President Muhammadu Buhari has rejected a report alleging that there is genocide against Christians in the country.
In the report, the United Kingdom All-Party Parliamentary Group on International Religious Freedom or Belief, a group made up of British parliamentarians, said Christians are being targeted because of their faith in Nigeria.
But in a statement on Friday, Garba Shehu, presidential spokesman, said Boko Haram insurgents have targeted Christians because they know it drives religious tensions in the country.
Shehu said the Buhari administration is committed to addressing these challenges and has already begun taking measures.
“The president and government of Nigeria wish to thank members of the United Kingdom All-Party Parliamentary Group on International Religious Freedom or Belief for their report, launched a few days ago,” he said.
“Although it is difficult reading, the statement also acknowledges the importance of accurate, unbiased, depoliticised and truthful information when it comes to understanding the realities and addressing the challenges for those of faith in Nigeria.
“In this regard when uncritical attention is afforded to critics with dubious intentions, it only becomes harder for both the government and people of Nigeria to engage in constructive dialogue to resolve our differences, and uphold what is enshrined in our constitution and laws: that everyone has the right to freedom of thought, conscience and religion.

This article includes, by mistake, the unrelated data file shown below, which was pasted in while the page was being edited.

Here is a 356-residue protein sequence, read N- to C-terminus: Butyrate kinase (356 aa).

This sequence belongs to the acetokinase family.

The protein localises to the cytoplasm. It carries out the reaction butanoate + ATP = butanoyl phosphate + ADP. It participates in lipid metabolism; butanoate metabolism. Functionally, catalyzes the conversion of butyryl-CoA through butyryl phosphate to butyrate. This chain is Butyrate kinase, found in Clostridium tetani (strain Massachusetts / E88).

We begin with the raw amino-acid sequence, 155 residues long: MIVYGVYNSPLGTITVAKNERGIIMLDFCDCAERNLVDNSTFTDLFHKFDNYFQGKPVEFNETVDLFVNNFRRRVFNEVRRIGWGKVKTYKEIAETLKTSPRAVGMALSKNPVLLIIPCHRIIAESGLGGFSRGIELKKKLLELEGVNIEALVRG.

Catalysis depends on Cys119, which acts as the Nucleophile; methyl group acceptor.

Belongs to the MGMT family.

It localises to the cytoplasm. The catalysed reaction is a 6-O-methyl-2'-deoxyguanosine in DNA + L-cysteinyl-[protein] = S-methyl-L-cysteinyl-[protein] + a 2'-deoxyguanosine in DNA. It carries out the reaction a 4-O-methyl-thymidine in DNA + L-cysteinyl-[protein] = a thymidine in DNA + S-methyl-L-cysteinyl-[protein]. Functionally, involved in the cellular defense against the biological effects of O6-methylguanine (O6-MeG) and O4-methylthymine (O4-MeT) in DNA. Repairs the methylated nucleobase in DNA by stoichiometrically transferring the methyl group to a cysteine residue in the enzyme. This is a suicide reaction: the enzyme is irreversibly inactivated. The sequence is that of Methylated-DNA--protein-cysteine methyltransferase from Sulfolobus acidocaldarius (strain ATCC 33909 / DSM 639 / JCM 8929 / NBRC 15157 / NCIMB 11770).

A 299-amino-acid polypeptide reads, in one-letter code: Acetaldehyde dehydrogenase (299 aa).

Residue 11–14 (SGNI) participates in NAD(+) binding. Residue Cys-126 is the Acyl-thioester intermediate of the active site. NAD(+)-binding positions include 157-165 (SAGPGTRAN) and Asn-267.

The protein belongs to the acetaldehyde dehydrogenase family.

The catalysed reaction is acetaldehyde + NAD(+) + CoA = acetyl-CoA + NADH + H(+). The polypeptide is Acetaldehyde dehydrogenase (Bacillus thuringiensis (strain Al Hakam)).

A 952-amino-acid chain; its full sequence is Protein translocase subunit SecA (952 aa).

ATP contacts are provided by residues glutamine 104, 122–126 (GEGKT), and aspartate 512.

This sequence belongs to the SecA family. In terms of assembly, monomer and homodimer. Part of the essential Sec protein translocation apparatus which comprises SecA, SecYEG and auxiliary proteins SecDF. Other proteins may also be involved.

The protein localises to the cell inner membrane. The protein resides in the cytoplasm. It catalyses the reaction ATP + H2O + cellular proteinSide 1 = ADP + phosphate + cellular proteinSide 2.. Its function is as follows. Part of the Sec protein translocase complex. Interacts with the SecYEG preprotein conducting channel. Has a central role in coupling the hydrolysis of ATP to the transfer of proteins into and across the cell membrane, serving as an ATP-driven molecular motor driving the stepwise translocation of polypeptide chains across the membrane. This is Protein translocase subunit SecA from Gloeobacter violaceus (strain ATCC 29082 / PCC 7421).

“In concert with our American and British allies, Nigeria’s military have pushed back the terrorists and largely reduced their capacity over the last five years compared to the previous decade.
“Boko Haram have targeted Christians and Churches specifically because they know it drives forward religious and land tensions already existent in the country. Similarly, they attack mosques and Muslims in order to issue the threat: radicalise, or become targets yourselves.”
Shehu said while the government is increasing efforts “to fully defeat and finally finish Boko Haram”, it has not stopped seeking to negotiate for those held captive by the insurgents.
According to him, under the leadership of Vice-President Yemi Osinbajo, there are efforts to unite the country through dialogue as regards religious differences.
“The president and government have and will at all times work with those – both within and without Nigeria – with a concern for the rights to freedom of thought, conscience and religion,” he said.
“In this regard, we look forward to welcoming members of the All-Party Parliamentary Group to our country to see for themselves the work that is going on to promote these fundamental rights of our citizens.”